A previously unknown work of the Renaissance master Giovanni Bellini has been discovered in Croatia. Painted around 1460, it depicts the Virgin and Child.
The discovery was made by Beatrice Tanzi, a Ph.D. student in Art History at Ca’ Foscari University of Venice, while she was doing research in Dalmatia. At the Museum of the Benedictine monastery of St Margaret on the island of Pag she potted the extraordinary quality of the painting, which had been misidentified as the work of another medieval Italian artist.
Painted on a wood panel and measuring 54.5 x 44.5 cm, the artwork has suffered extensive paint loss, but the quality of the remaining, intact parts is extraordinarily accomplished. Tanzi believes that it dates to around 1460, which was still early in Bellini’s career. The Venetian artist would become renowned for his use of colours, with many of his works prominently on display in museums around the world.
The hand of the Venetian artist is clearly recognizable by a series of characteristics: the landscape behind the Virgin, hilly rather than mountainous, in which vegetation and water are depicted in short, almost miniature, brushstrokes. The face of the Virgin, on the other hand, is more damaged, especially on the right side, but the way its features are simplified can be compared with other female figures of the same period. Similarities can be seen with another of Bellini’s works from the time, the Triptychs of S. Maria della Carità, which are currently at the Gallerie dell’Accademia in Venice.
“The attribution to Giovanni Bellini is corroborated,” explains Tanzi, “from a stylistic point of view, by a wide range of comparisons to the painter’s early works: a moment in which formal connections with the works of his brother-in-law Andrea Mantegna can be discerned. We are, therefore, in a highly significant artistic juncture, one that produces the astounding miniatures of Strabo’s Geographia in Albi, the damaged Fodor Madonna (in a private collection), the Davis Madonna at the Metropolitan Museum, or the examples from the Rijksmuseum in Amsterdam and the Pinacoteca Malaspina in Pavia.”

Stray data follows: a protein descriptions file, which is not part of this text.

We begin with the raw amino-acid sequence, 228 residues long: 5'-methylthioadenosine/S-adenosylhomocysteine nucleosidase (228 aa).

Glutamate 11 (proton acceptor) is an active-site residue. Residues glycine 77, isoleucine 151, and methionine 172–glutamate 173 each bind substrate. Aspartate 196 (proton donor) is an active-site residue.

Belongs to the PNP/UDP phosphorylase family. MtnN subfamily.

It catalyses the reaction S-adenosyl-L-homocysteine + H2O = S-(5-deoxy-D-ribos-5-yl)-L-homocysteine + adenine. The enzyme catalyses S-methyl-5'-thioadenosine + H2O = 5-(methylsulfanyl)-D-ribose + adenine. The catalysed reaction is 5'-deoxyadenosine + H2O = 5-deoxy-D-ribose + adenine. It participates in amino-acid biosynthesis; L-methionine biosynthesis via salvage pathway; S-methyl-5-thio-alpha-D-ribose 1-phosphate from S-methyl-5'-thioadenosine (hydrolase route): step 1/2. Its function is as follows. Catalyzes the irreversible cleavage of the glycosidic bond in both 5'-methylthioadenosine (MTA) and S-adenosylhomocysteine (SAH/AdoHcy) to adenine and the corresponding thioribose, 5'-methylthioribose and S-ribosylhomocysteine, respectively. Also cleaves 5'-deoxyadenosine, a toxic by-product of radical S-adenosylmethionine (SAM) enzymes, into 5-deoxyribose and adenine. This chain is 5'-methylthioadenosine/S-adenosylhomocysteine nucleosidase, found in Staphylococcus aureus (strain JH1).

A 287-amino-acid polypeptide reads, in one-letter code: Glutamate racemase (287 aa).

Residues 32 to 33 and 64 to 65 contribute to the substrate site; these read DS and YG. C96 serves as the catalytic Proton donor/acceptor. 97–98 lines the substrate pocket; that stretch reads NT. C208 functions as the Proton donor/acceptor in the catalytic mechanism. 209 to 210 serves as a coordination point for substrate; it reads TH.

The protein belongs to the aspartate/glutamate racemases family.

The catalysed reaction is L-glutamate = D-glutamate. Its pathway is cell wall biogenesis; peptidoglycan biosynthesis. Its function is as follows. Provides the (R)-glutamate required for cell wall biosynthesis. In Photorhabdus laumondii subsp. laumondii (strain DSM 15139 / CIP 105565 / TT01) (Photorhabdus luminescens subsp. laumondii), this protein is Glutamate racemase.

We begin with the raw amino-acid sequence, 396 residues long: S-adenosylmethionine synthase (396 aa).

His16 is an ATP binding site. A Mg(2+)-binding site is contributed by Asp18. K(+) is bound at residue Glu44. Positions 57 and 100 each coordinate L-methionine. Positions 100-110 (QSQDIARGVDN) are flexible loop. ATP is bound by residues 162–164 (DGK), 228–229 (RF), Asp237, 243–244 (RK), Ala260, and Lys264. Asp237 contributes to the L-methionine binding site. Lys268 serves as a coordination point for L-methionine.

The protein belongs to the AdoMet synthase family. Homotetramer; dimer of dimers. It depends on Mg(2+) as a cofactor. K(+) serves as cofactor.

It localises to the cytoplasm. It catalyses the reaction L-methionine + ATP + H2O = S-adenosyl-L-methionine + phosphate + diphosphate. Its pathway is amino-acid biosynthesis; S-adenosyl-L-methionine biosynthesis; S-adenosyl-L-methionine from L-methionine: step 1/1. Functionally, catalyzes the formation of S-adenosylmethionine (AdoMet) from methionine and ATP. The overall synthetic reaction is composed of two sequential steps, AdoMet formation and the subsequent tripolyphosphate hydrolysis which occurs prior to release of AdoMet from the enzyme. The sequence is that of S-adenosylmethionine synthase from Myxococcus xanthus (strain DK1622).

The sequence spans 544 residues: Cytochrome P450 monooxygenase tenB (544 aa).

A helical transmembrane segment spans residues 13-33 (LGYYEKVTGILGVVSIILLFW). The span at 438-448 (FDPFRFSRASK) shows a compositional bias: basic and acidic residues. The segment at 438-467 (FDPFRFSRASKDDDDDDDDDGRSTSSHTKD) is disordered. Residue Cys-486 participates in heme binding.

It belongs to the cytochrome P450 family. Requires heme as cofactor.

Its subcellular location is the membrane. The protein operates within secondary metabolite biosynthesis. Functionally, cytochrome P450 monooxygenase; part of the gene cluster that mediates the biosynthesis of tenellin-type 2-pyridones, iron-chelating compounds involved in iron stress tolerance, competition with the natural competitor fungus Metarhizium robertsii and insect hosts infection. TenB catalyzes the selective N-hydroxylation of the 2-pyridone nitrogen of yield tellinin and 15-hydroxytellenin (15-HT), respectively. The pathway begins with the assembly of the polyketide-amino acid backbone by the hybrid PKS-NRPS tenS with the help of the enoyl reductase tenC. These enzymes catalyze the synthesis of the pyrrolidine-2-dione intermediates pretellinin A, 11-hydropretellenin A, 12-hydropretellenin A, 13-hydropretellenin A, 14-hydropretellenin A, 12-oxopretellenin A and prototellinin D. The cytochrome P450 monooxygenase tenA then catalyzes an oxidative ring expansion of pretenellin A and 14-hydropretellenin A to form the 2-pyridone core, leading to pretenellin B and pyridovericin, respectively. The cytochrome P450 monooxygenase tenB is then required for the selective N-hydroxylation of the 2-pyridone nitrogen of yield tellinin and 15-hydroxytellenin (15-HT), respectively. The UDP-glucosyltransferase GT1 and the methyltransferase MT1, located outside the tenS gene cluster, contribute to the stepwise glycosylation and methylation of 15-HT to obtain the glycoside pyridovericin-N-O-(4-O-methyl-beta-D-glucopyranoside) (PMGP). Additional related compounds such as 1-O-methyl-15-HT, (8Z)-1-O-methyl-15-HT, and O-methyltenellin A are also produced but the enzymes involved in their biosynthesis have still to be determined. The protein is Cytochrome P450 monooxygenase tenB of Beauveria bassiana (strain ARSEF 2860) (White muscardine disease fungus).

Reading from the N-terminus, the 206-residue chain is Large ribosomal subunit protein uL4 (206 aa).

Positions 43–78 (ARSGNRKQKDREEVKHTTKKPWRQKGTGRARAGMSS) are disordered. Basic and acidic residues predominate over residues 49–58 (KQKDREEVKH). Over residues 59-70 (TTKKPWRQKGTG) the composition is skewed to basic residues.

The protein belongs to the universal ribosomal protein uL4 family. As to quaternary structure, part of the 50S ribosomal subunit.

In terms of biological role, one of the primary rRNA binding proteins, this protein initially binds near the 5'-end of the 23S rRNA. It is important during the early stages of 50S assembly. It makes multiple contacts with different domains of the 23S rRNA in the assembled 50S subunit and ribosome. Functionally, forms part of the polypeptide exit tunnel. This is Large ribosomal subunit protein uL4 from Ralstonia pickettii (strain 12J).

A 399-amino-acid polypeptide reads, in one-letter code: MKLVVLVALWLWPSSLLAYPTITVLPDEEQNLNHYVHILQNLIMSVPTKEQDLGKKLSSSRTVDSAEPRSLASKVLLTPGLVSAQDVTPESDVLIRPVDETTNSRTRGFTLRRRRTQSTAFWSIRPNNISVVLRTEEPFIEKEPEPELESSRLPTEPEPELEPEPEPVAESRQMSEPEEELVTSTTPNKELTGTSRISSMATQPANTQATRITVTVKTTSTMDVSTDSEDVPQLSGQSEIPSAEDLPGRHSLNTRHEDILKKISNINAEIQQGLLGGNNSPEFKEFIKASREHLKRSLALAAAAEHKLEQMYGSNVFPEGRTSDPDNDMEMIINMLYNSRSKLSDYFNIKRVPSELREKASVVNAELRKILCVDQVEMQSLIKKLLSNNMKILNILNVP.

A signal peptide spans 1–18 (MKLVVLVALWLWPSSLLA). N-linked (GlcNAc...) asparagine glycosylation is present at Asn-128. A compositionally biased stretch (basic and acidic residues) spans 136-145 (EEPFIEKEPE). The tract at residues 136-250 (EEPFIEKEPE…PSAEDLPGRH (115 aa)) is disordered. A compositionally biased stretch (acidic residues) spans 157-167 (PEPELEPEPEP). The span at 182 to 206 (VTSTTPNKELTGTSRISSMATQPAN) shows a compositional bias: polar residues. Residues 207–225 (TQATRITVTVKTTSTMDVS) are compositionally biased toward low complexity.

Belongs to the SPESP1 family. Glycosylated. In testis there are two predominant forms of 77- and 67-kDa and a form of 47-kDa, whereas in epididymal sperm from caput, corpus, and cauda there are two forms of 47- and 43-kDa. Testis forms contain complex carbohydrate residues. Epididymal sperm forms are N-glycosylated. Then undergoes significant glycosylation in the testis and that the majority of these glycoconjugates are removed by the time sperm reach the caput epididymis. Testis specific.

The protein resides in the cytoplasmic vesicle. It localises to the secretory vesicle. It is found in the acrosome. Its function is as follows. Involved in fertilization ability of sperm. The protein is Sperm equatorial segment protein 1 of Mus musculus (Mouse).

This discovery is particularly significant because it is the first painting by Bellini found in the Eastern territories of the Venetian Republic. It was also more than a century since a work by this Renaissance master was last discovered in the place where it was likely painted, the Benedictine monastery of Santa Margherita in Pag.
In the absence of confirmed documentary sources, Tanzi suggests a connection with the Mišolić (Latinized as De Missolis) family, one of the most prominent families on the island between the 15th and 16th centuries. Close and constant ties with Venice are, in particular, documented for Giorgio Mišolić, a nobleman and member of Pag’s High Council, count palatine and galley captain. In 1477 he was appointed to settle questions regarding the sale of salt in Venice.
Mišolić had also played a significant role in the construction of the new Benedictine church, commissioning a chapel within it to Giorgio da Sebenico, the greatest architect and sculptor in Dalmatia. It is therefore plausible that a person of his stature, both economically and intellectually, is likely to have been at home in advanced circles of artistic culture in Venice from which the painting likely originated.
Beatrice Tanzi’s research can be found in the article “A new attribution to Giovanni Bellini: the ‘Virgin and Child’ in Pag,” published in The Burlington Magazine – click here to access it.